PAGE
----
Work in Progress
Decolonizing the UMFA
What is decolonization?
To begin to answer this question, it is helpful to define colonization: a political, economic, social, and cultural process through which a country, government, or political or ethnic group exerts control over another country, government, or political or ethnic group. Throughout history, colonization has often created conditions in which groups of people are governed against their will by a foreign faction with greater political, economic, and military power.
Decolonization is a misnomer because it is not the opposite of colonization and undoing colonization is impossible. Instead, decolonization is a long, complicated process of assessing, analyzing, understanding, and reconciling the effects of colonization. We in the twenty-first century have all inherited many histories of colonization. We will be decolonizing for generations to come.
What does decolonization have to do with museums?
Museums are products of modern history, which includes numerous examples of colonization throughout the world. Many museums contain works of art that were obtained through situations of conflict, theft, coercion, and desperation. Some works may have been obtained under terms that were considered fair at the time but are no longer under today’s standards. These complex histories of objects become parts of the histories of the museums that hold them today.
What does it mean for a museum like the UMFA to work on decolonizing?
Decolonizing the UMFA means rethinking and redoing the ways we care for, study, and present works of art to viewers and visitors. Indeed, it involves much more than issuing statements, because truly committing to decolonization is answering a call to action.
These are some ways we are working to decolonize the UMFA:
- Acknowledging that the UMFA and its collection are products of histories that are racist, white-supremacist, classist, imperialist, and discriminatory.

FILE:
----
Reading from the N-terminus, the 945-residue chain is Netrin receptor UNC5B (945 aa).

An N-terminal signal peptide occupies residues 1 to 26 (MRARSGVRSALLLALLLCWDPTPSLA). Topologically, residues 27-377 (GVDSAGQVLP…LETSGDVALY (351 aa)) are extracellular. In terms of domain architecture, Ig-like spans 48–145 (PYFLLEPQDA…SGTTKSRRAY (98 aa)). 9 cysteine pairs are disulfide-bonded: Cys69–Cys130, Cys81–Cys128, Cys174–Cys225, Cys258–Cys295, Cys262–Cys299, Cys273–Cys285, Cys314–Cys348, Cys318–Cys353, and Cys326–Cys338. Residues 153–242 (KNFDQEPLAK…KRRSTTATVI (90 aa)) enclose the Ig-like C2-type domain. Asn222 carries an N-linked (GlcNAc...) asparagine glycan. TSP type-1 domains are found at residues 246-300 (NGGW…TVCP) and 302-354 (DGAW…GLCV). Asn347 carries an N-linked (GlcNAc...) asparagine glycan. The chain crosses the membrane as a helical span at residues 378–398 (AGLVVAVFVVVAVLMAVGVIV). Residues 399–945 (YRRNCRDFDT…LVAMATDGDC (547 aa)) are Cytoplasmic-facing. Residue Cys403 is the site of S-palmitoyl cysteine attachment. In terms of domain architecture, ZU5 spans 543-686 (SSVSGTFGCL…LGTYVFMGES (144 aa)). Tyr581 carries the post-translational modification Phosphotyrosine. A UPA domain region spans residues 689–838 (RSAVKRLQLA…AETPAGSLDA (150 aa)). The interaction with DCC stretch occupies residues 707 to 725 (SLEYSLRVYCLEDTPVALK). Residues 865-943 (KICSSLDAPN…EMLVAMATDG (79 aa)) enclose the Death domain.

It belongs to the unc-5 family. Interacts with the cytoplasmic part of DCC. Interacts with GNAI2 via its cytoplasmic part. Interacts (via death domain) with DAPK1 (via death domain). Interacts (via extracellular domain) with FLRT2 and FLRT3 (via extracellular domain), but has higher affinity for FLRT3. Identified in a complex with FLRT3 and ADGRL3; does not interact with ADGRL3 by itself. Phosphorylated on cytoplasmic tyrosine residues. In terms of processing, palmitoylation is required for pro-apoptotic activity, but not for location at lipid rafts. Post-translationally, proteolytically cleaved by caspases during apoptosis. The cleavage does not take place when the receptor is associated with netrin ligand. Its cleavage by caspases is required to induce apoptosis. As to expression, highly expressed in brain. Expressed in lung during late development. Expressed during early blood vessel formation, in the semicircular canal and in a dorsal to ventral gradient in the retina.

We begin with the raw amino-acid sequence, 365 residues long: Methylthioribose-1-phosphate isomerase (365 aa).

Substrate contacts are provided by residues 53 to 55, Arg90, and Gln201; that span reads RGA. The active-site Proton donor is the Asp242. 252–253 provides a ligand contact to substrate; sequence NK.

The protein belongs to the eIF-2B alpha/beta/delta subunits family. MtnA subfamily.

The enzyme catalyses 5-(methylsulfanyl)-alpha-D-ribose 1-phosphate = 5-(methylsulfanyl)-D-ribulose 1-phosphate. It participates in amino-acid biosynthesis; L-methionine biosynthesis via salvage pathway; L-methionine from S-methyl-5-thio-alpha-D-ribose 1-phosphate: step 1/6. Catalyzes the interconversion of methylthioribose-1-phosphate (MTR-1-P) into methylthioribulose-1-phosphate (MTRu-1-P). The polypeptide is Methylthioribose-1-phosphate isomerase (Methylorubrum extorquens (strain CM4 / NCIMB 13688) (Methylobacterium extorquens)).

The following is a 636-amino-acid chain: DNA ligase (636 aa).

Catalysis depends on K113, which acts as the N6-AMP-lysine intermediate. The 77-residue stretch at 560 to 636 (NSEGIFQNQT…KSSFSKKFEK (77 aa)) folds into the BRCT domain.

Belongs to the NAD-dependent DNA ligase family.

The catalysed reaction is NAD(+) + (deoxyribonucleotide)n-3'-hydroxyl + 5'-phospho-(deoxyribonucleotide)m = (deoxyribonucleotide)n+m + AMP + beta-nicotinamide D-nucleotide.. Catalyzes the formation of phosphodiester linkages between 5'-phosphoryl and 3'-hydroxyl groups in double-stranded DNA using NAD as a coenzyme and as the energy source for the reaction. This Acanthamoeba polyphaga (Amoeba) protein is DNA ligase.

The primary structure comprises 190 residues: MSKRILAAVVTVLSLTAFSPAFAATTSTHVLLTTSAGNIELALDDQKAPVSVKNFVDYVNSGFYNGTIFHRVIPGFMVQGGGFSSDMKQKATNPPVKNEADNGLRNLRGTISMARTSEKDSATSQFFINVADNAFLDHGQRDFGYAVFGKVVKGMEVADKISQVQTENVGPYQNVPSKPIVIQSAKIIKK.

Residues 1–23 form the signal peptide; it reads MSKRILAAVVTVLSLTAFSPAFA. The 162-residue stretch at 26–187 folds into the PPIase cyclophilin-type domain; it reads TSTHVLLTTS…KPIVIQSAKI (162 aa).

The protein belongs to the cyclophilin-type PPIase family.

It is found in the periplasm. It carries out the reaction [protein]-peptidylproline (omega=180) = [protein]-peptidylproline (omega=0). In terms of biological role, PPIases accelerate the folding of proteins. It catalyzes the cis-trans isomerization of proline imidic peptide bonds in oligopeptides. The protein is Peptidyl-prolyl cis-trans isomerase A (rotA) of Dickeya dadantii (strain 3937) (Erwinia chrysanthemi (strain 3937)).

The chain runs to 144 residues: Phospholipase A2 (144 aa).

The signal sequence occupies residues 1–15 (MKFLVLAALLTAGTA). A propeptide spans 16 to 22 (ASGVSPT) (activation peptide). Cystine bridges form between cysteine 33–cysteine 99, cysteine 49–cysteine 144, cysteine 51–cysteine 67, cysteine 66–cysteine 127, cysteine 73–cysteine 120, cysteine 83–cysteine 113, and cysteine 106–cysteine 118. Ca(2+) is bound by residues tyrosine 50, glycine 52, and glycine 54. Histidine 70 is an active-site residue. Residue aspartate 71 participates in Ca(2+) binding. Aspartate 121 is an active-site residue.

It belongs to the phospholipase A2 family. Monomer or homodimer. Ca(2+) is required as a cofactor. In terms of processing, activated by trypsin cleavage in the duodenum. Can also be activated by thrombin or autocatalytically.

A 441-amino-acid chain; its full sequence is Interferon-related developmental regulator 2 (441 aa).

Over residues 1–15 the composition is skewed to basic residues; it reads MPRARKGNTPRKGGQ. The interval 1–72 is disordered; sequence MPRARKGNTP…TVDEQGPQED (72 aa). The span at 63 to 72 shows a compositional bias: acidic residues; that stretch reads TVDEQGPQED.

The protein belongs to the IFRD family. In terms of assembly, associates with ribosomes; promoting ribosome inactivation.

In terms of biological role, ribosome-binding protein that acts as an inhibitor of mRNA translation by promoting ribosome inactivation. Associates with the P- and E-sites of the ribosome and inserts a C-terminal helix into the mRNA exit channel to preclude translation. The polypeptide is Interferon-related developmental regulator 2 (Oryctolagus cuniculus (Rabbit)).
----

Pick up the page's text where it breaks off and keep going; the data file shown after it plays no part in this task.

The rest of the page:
- Taking responsibility for better understanding the histories of the works of art in the UMFA collection.
- Building and sustaining relationships with individuals and communities who have endured colonization.
- Prioritizing research about origins, cultural contexts, and provenance (record of ownership) of works of art in the UMFA collection.
- Uncovering information from a variety of sources historians have traditionally relied on, as well as from the tremendous sources of knowledge in the shared histories of native and Indigenous communities.
- Consulting with individuals and communities who have endured colonization, recognizing that their stories and oral histories are invaluable sources of knowledge.
- Rewriting labels to provide more information about the origins and histories of works of art, including how they came to the UMFA.
- Using photographs, videos, interactive, and other media to provide more information about works of art.
- Revising labels to honor the cultural and ethnic origins of works of art, including formatting artists’ names as is customary to their cultures, showing artists’ names in their native characters or script, and privileging native and Indigenous cultural and ethnic identifiers before modern nationalities or nation-states.
- Presenting all labels in English and Spanish to reflect our inherited histories of colonization in the Americas and to be more inclusive for viewers and visitors to the UMFA.
- Avoiding the term “non-Western,” which dishonors cultures around the world by grouping them as “other,” and instead, identifying works of art by their geographical or cultural origin.
- Promoting inclusive language and terminology that is consistent with approaches to decolonization today.
- Centering the perspectives of individuals and communities who have endured colonization.
- Exhibiting and acquiring works of art that inform us about colonization, thereby supporting artists and artistic communities whose work increases our understanding of our shared histories.
- Returning works of art that are determined to have been obtained under unlawful circumstances to their lawful owners.